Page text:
Court Rules GOP Candidates Cannot Be Thrown Off Ballots

Court Rules GOP Candidates Cannot Be Thrown Off Ballots

Court Election Ruling – Republicans Win Again

( – For nearly a year, Democratic activist groups have worked to disqualify Republicans they deem offensive from running for re-election. The left-wing activists concentrated their efforts on conservative Republicans who supported former President Donald Trump’s assertion that the 2020 presidential election was littered with fraud and were somehow complicit in the January 6, 2021, riot on Capitol Hill. Many political analysts questioned the validity of the attempts to keep elected officials off the ballot, and it appears their assertions had merit.

For the third time in several months, a court ruled only Congress has the power to keep someone out of Congress. Democratic activist groups attempted to use the Civil War era 14th Amendment to keep certain Conservatives off the ballot heading into the 2022 midterm election primaries. On Monday, May 9, the Arizona Supreme Court ruled two GOP congressmen and one state representative will remain on the November ballot.

Arizona Supreme Court Rules in Favor of GOP Candidates

In a four-page ruling, the Arizona Supreme Court upheld a lower court ruling, saying no one but voters or Congress had the power to disqualify someone from running for elected office. Eleven Arizona citizens represented by the lawyers with Free Speech for People (FSP) sued to keep US Reps. Paul Gosar (R-AZ), Andy Biggs (R-AZ), and state Rep. Mark Finchem (R) from appearing on the ballot over allegations they participated in a rebellion and insurrection on January 6 on Capitol Hill.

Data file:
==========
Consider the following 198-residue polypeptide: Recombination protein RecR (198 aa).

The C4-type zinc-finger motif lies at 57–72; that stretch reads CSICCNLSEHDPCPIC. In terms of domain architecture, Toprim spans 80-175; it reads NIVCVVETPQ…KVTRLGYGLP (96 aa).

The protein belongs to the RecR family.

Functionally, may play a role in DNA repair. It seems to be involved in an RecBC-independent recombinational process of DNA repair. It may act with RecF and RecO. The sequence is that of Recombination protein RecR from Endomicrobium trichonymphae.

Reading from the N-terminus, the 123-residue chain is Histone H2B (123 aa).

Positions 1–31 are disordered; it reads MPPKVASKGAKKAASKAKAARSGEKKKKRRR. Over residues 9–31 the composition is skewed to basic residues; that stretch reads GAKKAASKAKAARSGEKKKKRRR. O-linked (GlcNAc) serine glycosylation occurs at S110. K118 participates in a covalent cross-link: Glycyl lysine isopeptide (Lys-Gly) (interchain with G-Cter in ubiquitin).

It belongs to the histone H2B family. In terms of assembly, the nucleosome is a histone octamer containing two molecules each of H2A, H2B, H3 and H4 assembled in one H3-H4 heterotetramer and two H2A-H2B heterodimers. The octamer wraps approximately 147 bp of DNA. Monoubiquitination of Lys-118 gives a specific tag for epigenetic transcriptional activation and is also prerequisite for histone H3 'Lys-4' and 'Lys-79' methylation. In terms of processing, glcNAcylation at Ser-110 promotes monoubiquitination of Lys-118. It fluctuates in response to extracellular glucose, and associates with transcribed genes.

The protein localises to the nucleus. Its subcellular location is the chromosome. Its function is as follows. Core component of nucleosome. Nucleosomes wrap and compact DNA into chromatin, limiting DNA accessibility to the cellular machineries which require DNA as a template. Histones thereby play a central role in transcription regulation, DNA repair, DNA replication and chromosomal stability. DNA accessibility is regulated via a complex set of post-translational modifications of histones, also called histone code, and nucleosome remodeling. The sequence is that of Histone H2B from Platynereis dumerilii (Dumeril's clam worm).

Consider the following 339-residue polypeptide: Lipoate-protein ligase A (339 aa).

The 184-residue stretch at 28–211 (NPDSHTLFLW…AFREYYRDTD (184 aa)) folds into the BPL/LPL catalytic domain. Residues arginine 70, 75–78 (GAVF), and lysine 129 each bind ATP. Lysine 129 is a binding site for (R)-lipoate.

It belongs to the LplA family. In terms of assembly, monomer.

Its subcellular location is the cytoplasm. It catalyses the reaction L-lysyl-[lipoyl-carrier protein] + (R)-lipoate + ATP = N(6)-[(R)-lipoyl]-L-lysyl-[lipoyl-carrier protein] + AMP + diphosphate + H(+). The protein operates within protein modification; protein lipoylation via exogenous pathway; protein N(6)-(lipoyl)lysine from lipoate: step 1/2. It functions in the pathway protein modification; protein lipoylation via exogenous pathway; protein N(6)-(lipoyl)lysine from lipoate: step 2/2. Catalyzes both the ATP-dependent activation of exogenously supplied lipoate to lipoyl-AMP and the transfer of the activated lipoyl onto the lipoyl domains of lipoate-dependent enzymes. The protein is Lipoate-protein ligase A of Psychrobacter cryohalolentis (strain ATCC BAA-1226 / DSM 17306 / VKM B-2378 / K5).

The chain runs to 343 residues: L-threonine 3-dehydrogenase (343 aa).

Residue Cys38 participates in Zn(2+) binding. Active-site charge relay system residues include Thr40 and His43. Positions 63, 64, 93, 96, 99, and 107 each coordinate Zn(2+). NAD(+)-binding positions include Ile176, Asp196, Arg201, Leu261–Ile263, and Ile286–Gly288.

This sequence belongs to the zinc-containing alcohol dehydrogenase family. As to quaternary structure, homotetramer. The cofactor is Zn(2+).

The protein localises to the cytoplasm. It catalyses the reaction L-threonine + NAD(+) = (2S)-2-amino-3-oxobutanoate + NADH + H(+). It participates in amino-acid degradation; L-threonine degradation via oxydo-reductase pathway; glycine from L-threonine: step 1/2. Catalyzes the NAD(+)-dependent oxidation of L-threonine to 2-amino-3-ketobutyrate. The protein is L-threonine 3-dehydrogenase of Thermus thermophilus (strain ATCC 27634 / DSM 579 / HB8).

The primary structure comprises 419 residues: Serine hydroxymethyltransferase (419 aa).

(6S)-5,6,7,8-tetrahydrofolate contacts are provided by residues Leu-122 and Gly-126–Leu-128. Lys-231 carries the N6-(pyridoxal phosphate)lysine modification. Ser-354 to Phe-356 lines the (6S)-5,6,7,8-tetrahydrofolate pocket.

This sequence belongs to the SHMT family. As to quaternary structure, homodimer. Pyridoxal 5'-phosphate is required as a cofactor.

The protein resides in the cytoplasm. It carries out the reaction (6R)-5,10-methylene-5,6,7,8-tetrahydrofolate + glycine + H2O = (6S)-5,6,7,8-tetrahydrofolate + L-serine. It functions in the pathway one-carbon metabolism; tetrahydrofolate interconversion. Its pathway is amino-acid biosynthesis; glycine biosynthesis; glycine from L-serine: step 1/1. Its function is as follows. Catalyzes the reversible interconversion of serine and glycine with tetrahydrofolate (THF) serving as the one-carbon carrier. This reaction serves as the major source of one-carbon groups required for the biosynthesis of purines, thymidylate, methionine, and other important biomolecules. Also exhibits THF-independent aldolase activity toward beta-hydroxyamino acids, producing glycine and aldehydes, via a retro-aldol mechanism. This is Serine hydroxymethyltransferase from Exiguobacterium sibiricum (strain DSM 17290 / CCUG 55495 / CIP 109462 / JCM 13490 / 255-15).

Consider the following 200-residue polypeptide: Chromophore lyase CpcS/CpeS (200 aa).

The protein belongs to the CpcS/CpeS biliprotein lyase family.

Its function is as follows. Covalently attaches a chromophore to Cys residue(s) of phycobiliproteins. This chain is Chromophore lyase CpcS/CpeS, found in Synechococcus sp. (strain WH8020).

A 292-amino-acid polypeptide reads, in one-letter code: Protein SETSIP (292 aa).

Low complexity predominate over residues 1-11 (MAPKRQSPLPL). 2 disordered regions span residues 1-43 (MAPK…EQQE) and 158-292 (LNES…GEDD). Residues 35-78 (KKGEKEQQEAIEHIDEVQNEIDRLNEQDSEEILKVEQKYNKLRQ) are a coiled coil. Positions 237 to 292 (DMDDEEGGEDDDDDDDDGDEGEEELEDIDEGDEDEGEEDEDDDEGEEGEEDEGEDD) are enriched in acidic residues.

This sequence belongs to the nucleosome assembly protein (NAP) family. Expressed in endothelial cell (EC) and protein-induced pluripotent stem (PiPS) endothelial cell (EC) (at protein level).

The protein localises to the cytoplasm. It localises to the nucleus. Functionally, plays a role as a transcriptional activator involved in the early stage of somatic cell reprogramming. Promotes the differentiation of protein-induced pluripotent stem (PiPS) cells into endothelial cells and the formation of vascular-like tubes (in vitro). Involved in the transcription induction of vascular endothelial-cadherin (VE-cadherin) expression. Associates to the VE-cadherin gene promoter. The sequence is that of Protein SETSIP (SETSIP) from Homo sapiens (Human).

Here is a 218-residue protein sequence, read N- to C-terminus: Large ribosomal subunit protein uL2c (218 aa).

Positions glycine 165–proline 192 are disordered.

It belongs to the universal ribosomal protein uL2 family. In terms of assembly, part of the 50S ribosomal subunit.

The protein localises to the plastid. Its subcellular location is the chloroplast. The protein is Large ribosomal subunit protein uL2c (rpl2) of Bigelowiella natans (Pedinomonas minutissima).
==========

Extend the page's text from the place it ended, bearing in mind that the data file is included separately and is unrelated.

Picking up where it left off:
They say the three Republicans violated the 14th Amendment of the US Constitution, which was ratified in 1866 in the wake of the Civil War, to punish members of the Confederacy by not allowing them to serve in public office for their open rebellion during the war.

The Arizona high court said the 14th Amendment, Section 5, expressly delegated the authority to Congress to create the means to enforce the Disqualification Clause. To remove someone from Congress, Article 1, Section 5 requires a two-thirds vote in both the House and Senate. Neither chamber of Congress has that much support to remove any members of Congress up for re-election, and they cannot prevent them from running for office.

Therefore, the ultimate decider of any elected official’s fate is up to the voters.

Democrats Go Zero for Three

Not only did Democrats lose their appeal in Arizona, but they also lost similar legal arguments in Georgia and North Carolina. On Friday, May 6, a judge ruled against Free Speech for People saying that Rep. Marjorie Taylor Greene (R-GA) was eligible to run for re-election in Georgia and found no evidence she was involved in the Capitol Hill riot.

In March, activists attempted to stop Rep. Madison Cawthorne (R-NC) from running for re-election in North Carolina. A federal judge ruled the 14th Amendment only provided Congress the means to remove members for involving themselves in an insurrection or rebellion. Still, the judge took it one step further and said the Amnesty Act of 1872 absolved all Civil War insurrectionists and that it also pertained to past and future insurrections so long as the law remained on the books.

So, in three instances, Democrats failed to make the case that GOP representatives participated in an insurrection, and Congress won’t have the votes to remove them. It appears this issue is over, and the voters will have their say in who represents them.

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